The fight against climate change is at the top of the agenda of global leaders, in politics and business alike. Ambitious pollution reduction targets however, only work if they are implemented globally. Trade policy can help to do this if the multilateral trade system is reformed appropriately.
Trade policy has the potential to contribute substantially to curbing climate change. However, the global trade system is suffering the deepest crisis in the history of the World Trade Organization (WTO). To revive multilateralism, it is crucial to pursue a positive approach based on the commitment to a common target like climate protection and reinforced by the urgency of that target. Hubertus Bardt and Galina Kolev propose in their newly published IW Policy Paper a Trade Club for Climate (TCC) or a Sector/Industry Climate Club (SICC) as possible alternative (if not the only) ways to address both the climate crisis and the crisis of the global trading system at the same time. TCC/SICC should be exclusive, appealing and based on the experience of the GATT and WTO negotiations. Starting the negotiations with a smaller number of countries to achieve a large progress is more feasible than involving all current WTO member states right from the beginning. TCC could draw on the potential of trade policy to contribute to climate protection and should be an attempt to liberalise trade with environmental and climate goods and services. A SICC could focus on the main producing countries of specific industries, which would make negotiations about minimum levels of carbon prices more feasible. The change of political power in the USA, the recent trade policy review in the EU and the increasing commitment of many other countries worldwide show that there cannot be a better time to initiate a TCC or SICCs for specific industries and launch negotiations.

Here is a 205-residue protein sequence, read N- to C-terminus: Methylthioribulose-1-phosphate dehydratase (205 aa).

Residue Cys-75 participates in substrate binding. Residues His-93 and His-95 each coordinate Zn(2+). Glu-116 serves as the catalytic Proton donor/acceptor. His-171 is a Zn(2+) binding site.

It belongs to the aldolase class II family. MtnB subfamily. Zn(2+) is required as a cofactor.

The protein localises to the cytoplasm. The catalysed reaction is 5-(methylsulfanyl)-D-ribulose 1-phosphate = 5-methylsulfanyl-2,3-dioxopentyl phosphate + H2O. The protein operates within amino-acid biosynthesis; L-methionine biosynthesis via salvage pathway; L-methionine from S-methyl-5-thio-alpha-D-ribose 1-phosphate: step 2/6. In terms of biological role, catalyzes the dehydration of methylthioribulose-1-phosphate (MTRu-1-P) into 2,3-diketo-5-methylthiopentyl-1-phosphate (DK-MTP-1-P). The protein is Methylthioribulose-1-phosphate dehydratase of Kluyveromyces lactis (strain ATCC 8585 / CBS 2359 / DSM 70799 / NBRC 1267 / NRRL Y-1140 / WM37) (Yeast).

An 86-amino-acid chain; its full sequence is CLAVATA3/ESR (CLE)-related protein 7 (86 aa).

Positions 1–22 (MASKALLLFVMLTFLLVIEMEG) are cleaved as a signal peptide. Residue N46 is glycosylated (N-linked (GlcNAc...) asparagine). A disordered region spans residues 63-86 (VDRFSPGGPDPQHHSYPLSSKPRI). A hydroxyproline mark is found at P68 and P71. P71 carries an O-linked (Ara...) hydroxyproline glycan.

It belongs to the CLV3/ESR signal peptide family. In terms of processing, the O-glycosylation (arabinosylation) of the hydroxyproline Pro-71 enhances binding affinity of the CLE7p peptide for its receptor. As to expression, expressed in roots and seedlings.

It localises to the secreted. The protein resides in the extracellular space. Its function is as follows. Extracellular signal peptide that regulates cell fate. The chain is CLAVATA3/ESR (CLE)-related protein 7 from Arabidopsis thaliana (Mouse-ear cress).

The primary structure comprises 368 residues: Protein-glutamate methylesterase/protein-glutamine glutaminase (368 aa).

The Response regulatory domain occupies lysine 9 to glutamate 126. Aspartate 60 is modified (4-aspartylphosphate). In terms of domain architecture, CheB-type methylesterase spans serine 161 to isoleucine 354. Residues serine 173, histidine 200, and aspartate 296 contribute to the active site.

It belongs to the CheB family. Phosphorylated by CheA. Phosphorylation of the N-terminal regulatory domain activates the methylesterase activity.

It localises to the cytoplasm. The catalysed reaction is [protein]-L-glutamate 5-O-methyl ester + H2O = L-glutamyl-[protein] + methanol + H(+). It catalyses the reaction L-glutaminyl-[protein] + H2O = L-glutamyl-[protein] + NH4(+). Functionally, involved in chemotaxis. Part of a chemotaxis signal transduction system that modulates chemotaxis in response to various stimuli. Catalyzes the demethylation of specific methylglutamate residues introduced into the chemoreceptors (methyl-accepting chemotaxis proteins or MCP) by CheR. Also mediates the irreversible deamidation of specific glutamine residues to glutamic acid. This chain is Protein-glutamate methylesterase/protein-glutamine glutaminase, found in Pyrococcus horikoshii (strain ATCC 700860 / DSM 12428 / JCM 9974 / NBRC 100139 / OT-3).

As governments across the world continue to face the challenge of tackling Covid-19, the current crisis also presents an unprecedented opportunity to reboot global economies in a manner that builds more sustainable, inclusive, and resilient societies, in line ...
In wirtschaftlicher Hinsicht war die Erweiterung der EU um die mittel- und osteuropäischen Länder (MOEL) erfolgreich. Diese Staaten konnten sich durchweg in den gemeinsamen Binnenmarkt integrieren.